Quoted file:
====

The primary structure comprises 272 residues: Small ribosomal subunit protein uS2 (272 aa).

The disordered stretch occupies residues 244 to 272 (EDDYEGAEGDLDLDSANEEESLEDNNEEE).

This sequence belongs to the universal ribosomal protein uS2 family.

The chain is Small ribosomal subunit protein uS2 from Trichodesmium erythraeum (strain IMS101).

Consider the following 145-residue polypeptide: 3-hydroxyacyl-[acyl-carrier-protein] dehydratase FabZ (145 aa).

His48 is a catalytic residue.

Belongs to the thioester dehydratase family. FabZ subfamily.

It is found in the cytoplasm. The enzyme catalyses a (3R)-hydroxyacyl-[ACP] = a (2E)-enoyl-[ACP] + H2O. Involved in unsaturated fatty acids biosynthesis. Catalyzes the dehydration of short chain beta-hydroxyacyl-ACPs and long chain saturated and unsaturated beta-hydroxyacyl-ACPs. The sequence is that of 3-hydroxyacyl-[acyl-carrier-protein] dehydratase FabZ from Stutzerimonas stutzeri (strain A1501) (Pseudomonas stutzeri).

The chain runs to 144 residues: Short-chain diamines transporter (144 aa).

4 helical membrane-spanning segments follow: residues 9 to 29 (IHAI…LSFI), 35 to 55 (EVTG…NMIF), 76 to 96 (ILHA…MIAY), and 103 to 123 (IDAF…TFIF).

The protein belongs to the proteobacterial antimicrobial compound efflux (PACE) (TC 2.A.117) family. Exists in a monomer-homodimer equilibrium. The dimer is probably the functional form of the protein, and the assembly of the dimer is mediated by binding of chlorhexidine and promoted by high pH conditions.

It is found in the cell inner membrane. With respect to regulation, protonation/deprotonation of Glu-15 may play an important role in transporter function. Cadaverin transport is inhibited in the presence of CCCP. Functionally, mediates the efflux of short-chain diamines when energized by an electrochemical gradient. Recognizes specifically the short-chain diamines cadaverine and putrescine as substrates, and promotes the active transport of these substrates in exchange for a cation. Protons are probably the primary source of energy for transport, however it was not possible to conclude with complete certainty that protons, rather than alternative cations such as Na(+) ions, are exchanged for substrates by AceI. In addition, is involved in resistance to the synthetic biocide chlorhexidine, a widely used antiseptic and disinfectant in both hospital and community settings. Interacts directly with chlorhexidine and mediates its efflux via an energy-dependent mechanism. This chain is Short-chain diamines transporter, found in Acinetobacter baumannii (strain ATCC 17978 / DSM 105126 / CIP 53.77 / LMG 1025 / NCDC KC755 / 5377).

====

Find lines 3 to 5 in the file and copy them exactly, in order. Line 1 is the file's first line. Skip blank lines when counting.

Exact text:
This sequence belongs to the universal ribosomal protein uS2 family.

The chain is Small ribosomal subunit protein uS2 from Trichodesmium erythraeum (strain IMS101).

Consider the following 145-residue polypeptide: 3-hydroxyacyl-[acyl-carrier-protein] dehydratase FabZ (145 aa).